HARARE - Some workers at the Zimbabwe Broadcasting Corporation (ZBC) workers will for the next three days embark on a spiritual fast in a move aimed at unlocking their unpaid salaries.
The move is also viewed as a hunger strike.
Workers at the State broadcaster, which operates four radio and two television stations, have been sending messages to each other via their mobile phones urging all workers to start the fast as a protest over non-payment of salaries and cancellation of medical aid.
ZBC employees have gone from April without salaries at a time when their bosses are said to be earning about $20 000 a month each while driving top-of-the-range Mercedes Benz vehicles and Toyota V8 vehicles.
ZBC chief executive, Happyson Muchechetere.
The State broadcaster has been erratically struggling to pay its workers since last year and has been relying on overdrafts to finance its soaring wage bill driven mostly by the excessive and unsustainable perks for top management.
Workers at ZBC said the fast is starting today and will be in force for the next three days.
“We will be fasting for three days, for basically two things — our salaries and medical aid scheme,” said a worker who spoke on condition of anonymity fearing victimisation.
“While our salaries are not forthcoming, they have also cancelled our medical aid.
“Without these two basics, we are struggling to live. We have no food and cannot send our children to school. Without the medical aid, families have been struggling to meet medical costs.”
Sivukile Simango, ZBC public relations officer, told the Daily News yesterday that while reports of the fast was news to him, “I have however, heard that there have been messages being sent on workers’ mobile phones to that effect.”
Simango said it would be ill-advised for workers at ZBC to take such action.
“If they decide to seek divine intervention, then let them do so, but at their own peril,” Simango said.
“We, as management, have sat down with the workers and told them how things look and it is no secret that finances are not good. We have other media houses retrenching but did they ever come to ZBC and say, can you report this? Why should ZBC staff report to you?”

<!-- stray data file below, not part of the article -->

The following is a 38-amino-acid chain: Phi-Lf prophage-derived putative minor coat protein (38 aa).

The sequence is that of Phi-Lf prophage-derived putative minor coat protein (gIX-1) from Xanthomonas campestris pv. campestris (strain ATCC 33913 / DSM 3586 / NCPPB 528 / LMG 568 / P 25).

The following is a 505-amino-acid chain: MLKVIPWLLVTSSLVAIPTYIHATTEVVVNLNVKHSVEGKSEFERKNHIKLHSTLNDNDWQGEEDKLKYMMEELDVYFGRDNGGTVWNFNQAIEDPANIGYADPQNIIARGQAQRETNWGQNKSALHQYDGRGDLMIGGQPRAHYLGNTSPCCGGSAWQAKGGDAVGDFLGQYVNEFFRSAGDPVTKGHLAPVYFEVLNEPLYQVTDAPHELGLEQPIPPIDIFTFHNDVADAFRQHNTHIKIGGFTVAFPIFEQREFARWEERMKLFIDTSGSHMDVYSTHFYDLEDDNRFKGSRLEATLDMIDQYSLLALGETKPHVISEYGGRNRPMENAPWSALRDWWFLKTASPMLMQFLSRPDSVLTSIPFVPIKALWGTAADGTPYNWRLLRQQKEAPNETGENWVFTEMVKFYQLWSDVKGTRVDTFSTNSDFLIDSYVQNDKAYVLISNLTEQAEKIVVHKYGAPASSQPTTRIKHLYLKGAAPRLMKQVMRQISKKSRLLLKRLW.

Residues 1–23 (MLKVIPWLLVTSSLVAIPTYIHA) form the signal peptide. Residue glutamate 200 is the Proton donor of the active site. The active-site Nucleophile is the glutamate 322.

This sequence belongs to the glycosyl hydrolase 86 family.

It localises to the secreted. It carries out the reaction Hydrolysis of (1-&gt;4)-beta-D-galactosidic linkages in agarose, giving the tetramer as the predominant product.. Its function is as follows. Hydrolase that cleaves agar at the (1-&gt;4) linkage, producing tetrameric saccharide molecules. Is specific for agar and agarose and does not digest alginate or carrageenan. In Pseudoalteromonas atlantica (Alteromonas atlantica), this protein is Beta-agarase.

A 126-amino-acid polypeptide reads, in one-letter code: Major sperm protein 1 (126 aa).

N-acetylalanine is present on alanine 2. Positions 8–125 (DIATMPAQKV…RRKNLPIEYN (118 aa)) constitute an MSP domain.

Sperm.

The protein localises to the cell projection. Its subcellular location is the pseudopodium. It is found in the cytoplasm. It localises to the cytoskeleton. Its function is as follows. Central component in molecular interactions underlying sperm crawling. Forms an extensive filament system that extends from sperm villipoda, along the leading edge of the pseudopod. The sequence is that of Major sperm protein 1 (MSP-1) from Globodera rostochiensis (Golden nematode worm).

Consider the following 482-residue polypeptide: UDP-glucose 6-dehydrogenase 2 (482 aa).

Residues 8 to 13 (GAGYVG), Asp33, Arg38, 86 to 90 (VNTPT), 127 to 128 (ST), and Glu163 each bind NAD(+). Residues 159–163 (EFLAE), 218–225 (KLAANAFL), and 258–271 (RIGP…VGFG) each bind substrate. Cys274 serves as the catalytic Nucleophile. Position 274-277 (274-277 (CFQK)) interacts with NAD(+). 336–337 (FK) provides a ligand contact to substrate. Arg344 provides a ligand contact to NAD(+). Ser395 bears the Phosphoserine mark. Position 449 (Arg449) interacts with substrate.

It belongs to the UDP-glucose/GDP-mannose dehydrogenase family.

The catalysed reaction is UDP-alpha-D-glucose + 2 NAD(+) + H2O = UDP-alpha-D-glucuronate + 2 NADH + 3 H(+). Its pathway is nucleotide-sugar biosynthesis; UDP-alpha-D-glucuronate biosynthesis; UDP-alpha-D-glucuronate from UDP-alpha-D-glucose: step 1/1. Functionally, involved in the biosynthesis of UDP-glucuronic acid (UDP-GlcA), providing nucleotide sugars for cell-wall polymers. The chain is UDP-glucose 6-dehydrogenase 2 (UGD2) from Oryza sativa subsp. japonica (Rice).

Simango said those making “noise” on outstanding salaries were not being truthful.
“We have been giving workers advance salaries and most of these workers are actually paid off in full through this arrangement,” Simango said.
“The workers know what to do, who to deal with if they have any financial problems and we have been attending to all workers’ needs.”
A worker at ZBC said the advances that Simango was talking about were not helping in any way. The employees claimed that they were sometimes given $60 to $100 in advances on different days of the month for their sustenance.
“Why should I be asking for an advance salary each and every month?” fumed another worker. “Why should I go in their offices day in day out trying to ask for money for my sick child? I just need a normal salary in my bank. Why negotiate for a monthly living allowance?”
ZBC staff are now pinning their hopes on Jonathan Moyo, the new Media, Information and Broadcasting Services minister to address their plight.
They also hope that heads will soon roll at the State institution.
Critical skilled staff has been resigning over the years, crippling the smooth flow of broadcasts, while stability has been elusive due to an “irrational” restructuring exercise usually initiated by politicians and bureaucrats.
ZBC workers complained that what frustrated them most was that politicians and bureaucrats concentrated more on fighting for influence without addressing their welfare.
In March, the outgoing parliamentary portfolio committee on Media, Information and Communication Technology reported widespread disgruntlement among workers over ZBC’s failure to pay staff salaries on time.
The committee said this was compromising the quality of programming at the State broadcaster.
Settlement Chikwinya, chairman of the committee, told local media then that ZBC staff had not been paid for two months.
“The chief executive officer, Happyson Muchechetere, insisted they had been paid, but in separate interviews, the workers said the broadcaster owed them two months’ salaries,” he told journalists after the ZBC tour.
During the tour, Muchechetere said ZBC had imported broadcasting equipment from China worth $6,5 million, which included an outside broadcasting van and a digital satellite news-gathering van under a government-to-government agreement.
In a letter dated May 30, ZBC employees appealed to President Robert Mugabe to intervene to address their plight.
The employees said they were failing to buy food, pay rentals and school fees for their children because they were not being paid by the country’s sole broadcasting authority.
The letter, which was not signed for fear of victimisation, was copied to Webster Shamu, the then minister of Media, Information and Publicity and ZBC management.
The employees alleged management was arrogant whenever they asked for their salaries and better working conditions.
“What this means is (that) for three months, we have not paid our rentals, utility bills and accounts, school fees for our children, food for our families not to mention our extended families,” wrote the employees.
“The truth of the matter is you have a demoralised and impoverished (the) staff …at ZBC whose basic workers’ rights continue to be violated despite the fact that it is us who keep the machine running.”